CROSS BORDER WATCH: Bangla boys get push-back nod – Minors will be sent back to homeland in a week: DM – so why the big deal in not letting the BSF do their job, still on Jyoti Basu’s politics ?!!
FROM THE TELEGRAPH CORRESPONDENT
Raiganj, Aug. 8: The state juvenile justice board today said the three minor Bangladeshi boys who had strayed into Indian territory should be allowed to return to their homeland.
The “recommendation” comes nearly two weeks after The Telegraph reported on July 27 the board’s rejection of the BSF plea for the boys’ push-back. The board had then claimed that it had no jurisdiction to decide on the matter.
The deputy inspector-general of the BSF in Raiganj, Jashwant Singh, said he was relieved to know about the juvenile board’s recommendation. “As soon as police inform us, we will contact our counterparts in Bangladesh and ensure the safe passage for the boys,” Singh said. All three boys are from Thakurgaon district in Bangladesh and had been arrested by the BSF from Sonagaon border on July 23.
Pleas of the BSF and the North Dinajpur district administration to the juvenile justice board for an order to send the boys home had prompted it to conduct a hearing yesterday. At the end of the hearing, the board asked the district administration to “initiate proper action” so that the boys could be sent to their “motherland as soon as possible”.
One of the board members, Narayan Majumdar, said the boys were first produced before them on July 26. “On that day, the BSF had submitted a plea for their release. However, we were not clear about their intentions of entering Indian territory and police, too, had not submitted any investigation report. So we sent the boys to the government home here for safe custody,” he said.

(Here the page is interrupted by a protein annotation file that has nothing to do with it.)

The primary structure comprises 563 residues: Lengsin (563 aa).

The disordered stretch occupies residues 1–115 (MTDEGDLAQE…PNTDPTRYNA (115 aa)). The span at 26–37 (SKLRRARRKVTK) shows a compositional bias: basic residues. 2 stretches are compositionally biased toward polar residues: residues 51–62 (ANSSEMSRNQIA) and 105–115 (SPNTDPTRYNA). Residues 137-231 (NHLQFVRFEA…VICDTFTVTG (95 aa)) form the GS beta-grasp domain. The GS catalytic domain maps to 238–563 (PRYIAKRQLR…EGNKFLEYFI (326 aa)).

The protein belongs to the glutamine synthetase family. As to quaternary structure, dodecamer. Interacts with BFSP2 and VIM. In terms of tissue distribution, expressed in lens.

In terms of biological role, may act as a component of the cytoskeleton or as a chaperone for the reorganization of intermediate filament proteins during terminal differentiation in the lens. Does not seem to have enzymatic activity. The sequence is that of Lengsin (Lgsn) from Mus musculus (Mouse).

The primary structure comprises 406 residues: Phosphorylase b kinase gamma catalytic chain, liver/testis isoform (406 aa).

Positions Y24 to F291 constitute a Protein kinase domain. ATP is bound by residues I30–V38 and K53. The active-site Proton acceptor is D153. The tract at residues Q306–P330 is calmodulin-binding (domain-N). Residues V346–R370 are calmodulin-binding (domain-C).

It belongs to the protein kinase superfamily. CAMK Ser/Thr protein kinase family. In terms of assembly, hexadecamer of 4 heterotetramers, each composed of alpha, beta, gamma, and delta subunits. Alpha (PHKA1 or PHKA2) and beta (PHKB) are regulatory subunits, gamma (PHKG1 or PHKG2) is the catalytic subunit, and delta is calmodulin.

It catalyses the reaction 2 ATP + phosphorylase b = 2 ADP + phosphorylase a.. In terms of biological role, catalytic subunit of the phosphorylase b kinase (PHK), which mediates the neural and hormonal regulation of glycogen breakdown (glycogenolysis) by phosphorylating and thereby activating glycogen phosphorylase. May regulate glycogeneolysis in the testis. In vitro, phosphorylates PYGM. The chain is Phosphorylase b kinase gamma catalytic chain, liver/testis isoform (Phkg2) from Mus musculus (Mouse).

At another hearing on August 5, a lawyer was assigned by the district legal aid cell to appear for the minors. “The boys pleaded guilty to infiltration but claimed that they had done so unintentionally, and their lawyer pleaded their case. On August 7, we held a special board meeting and decided that the boys should be sent back home,” Majumdar said.
When reminded that the board had said on July 26 that it did not have any jurisdiction to decide on push-back pleas, Majumdar said: “We have recommended a push-back and ordered that the boys be released from the jurisdiction of the board. Now it is up to the district administration.”
The district magistrate of North Dinajpur will sign the final release order. Sunil Dandapat, the district magistrate, said: “I have communicated the decision of the board to the police to begin the process of their hand over to the proper authorities in Bangladesh. I am hopeful they will be able to return home by this week.”
One of the three boys, staying at the government home, Surjodaya, said he had come to know about their release while having lunch today.
“We are happy that we shall be able to see our parents after such a long time,” he said. North Dinajpur superintendent of police Milon Das said the Raiganj police station had already been instructed to contact the BSF.